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The badge on your chest (by Helen Hardy)

I know it may often seem that I’m focusing on the smaller issues of inequality in football, but personally I think if you look too broadly at things like attendances and funding then you can get lost in a chasm of misinformation and “opinions”. It’s also easy to look at things generally and for those angry men out there to find gaps (often that don’t exist or that they’ve simply made up).


Many of you will remember how excited I was at the news that FIFA20 had finally created avatar female coaches who were able to manage men’s teams in the career mode version of the game. For me, this gave children the opportunity to see a future where women could manage in men’s football. The glass ceiling effect. I’d been writing to EA Sports since 2012 to request female avatars, asking why, if the reason for the sexism was because there were no female managers in the men's game, then why were there Asian avatars, fat balding Indian male avatars etc. Isn’t it baffling when you really think about it? A world where the best Premier League manager of all time could barely get a game in the Scottish league and yet it’s unthinkable that a professional footballing woman could manage a team. Anyway, one day it will happen, and personally I think FIFA20 having female avatars (played by approximately 3 million women worldwide) is a huge step to make the unbelievable a bit more believable.


So here I am, back on my high horse to talk about a specific issue that has a much broader issue attached. Football shirts and monetizing women’s football.


For my day job I work in Marketing, supporting small businesses to grow. Even at the most basic level there’s an understanding from these small business owners that brand awareness is an incredible (and very cost effective way) of promoting a business. Also that spending money on marketing often leads to making money.


Let’s take America’s Major League Soccer as an example. Wouldn’t it be brilliant if in 1996 the league had launched and suddenly the birth of football in America lead to millions of fans flocking to watch men play football? Well, not quite the case. In 1996 a bunch of MLS players filed law suits about salary caps, in 2001 two of the leagues teams folded, there was an overall attendance decline during the first decade and there was loads of drama over the rules because they weren’t “American” enough. It was reported that the league had lost a reported $600 million before 2001. It was a shambles. Then, in 2002 the USA lads did the remarkable and got to the quarter finals of the world cup… not quite four times world cup winners like their female counterparts, but everyone seemed to get behind the league and the sport grew. This happened through various means. They started a stabilization project which involved developing six purpose built soccer stadiums, they added more teams to the league, throwing more states into the mix, and then in 2007 they brought international attention to the league by bringing in the worlds most famous player: David Beckham.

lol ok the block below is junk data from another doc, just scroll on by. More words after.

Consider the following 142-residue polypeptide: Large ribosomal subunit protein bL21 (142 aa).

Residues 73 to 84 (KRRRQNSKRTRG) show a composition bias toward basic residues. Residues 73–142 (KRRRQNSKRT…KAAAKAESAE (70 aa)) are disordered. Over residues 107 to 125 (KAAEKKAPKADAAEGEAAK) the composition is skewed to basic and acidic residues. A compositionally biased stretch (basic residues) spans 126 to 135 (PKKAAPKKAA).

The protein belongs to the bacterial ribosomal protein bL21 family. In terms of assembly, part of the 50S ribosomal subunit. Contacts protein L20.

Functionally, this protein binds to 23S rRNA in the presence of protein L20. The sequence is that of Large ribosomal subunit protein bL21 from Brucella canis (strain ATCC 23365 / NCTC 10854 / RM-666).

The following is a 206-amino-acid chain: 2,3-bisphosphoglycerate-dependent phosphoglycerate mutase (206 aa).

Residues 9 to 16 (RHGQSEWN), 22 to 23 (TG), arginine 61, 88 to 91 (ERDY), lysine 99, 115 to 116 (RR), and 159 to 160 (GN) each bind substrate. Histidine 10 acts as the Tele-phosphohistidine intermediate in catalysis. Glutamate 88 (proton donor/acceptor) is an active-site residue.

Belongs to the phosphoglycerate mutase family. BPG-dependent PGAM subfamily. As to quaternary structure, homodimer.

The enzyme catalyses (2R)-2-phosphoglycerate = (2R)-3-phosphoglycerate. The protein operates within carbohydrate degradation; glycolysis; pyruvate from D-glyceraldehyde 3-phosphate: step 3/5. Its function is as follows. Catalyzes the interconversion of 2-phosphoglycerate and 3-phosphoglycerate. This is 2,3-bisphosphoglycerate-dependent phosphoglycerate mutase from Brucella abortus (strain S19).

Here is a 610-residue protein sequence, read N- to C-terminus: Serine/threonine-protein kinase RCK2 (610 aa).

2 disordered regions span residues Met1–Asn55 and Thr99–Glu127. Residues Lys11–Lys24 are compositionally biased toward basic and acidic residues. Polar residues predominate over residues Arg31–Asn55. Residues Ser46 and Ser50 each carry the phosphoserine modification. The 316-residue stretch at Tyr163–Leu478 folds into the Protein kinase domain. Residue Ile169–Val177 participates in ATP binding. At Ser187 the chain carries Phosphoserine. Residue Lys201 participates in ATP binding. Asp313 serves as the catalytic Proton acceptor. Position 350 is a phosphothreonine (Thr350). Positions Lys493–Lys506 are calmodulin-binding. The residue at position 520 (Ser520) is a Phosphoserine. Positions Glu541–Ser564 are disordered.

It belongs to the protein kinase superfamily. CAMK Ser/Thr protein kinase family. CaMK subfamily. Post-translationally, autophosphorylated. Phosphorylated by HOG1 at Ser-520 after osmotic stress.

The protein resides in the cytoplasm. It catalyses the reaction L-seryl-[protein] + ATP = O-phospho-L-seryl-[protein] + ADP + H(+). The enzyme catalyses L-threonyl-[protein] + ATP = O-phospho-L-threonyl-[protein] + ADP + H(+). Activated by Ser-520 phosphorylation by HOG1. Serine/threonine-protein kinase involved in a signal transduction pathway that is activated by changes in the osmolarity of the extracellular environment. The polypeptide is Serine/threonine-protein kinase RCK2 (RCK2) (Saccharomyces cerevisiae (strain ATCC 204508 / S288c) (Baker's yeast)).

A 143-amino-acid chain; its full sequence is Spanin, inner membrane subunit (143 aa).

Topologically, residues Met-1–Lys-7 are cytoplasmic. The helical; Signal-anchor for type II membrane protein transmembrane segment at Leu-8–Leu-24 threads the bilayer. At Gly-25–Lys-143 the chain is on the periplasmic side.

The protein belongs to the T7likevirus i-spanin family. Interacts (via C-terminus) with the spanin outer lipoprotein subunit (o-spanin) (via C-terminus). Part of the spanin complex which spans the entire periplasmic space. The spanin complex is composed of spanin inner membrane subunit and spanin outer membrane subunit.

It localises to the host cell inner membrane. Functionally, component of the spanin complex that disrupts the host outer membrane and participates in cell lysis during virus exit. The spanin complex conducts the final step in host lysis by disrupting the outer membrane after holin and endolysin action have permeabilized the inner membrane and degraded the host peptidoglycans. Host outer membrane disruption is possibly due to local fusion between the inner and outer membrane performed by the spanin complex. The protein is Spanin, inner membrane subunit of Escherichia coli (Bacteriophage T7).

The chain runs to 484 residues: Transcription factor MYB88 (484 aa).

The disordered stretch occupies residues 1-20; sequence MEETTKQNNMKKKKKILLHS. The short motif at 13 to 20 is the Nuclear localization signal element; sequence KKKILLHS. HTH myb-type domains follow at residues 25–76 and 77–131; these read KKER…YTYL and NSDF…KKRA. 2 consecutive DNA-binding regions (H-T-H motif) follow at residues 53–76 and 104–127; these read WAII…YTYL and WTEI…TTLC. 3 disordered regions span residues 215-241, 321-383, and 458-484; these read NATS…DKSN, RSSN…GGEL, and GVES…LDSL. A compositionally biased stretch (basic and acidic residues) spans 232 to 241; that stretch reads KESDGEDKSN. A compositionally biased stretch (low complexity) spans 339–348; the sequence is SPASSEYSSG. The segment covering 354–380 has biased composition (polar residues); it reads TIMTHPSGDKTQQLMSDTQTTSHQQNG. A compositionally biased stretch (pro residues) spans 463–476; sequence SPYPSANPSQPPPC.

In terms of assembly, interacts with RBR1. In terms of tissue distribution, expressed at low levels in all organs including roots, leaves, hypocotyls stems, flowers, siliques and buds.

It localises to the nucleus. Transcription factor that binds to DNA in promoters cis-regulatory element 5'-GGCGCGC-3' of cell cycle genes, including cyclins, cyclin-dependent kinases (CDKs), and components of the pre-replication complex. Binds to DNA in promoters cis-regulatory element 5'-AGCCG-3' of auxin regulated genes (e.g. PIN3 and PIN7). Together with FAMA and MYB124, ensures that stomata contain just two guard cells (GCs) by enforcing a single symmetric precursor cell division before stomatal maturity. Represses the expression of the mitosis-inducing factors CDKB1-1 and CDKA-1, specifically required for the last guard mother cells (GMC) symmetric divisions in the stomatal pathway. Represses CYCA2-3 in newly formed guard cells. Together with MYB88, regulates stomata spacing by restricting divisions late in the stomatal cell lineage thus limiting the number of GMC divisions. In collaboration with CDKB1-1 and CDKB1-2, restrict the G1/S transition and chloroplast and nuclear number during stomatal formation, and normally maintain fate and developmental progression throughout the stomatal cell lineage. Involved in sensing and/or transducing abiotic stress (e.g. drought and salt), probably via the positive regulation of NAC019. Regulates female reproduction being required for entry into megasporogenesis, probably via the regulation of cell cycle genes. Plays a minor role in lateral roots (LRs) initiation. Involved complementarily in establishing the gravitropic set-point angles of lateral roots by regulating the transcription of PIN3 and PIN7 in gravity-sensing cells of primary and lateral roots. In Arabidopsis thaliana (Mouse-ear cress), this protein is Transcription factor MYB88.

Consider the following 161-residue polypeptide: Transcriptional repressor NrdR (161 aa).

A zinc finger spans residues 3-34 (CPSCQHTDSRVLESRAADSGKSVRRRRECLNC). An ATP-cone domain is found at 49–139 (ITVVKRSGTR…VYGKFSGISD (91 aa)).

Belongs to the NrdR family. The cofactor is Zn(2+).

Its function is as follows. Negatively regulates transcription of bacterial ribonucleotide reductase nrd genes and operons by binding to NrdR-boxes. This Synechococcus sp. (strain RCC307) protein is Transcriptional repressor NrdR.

In short, there was a marketing strategy put in place to make sure the league worked. When the league wasn’t working, they pushed to make it work, they tanked $600 million and they kept on pushing. And yes, the rumours are supposedly true, when the league was in it's worst position they used money from the USWNT pot to keep the league alive. They even paid for one of the most expensive players in the world to bring his famous family to California to shine a light on their league and they've continued to bring in famous faces over the years as brand awareness exercises.


Monetizing football: the shirts

So why do I want to talk about football shirts after blabbing about The MLS for ages? Firstly, I’m obsessed with football shirts. For me, they’re like a little artefact that hold memories of events in football history. You show me a 2005/06 Barcelona shirt, no sponsor, little Nike tick, glowing red and blue and I think of Messi scoring his first goal or the 2006 Champions League final with Ronaldinho, Eto’o and Puyol. I’ve collected shirts for years and I'm not alone. There are now shops dedicated to football shirt collectors. It's also really exciting to see women's surnames on the back of some of the most famous club shirts in the UK when I go to games. I've personally added a Lyon 2019/20 shirt to my collection with, of course, Bronze on the back.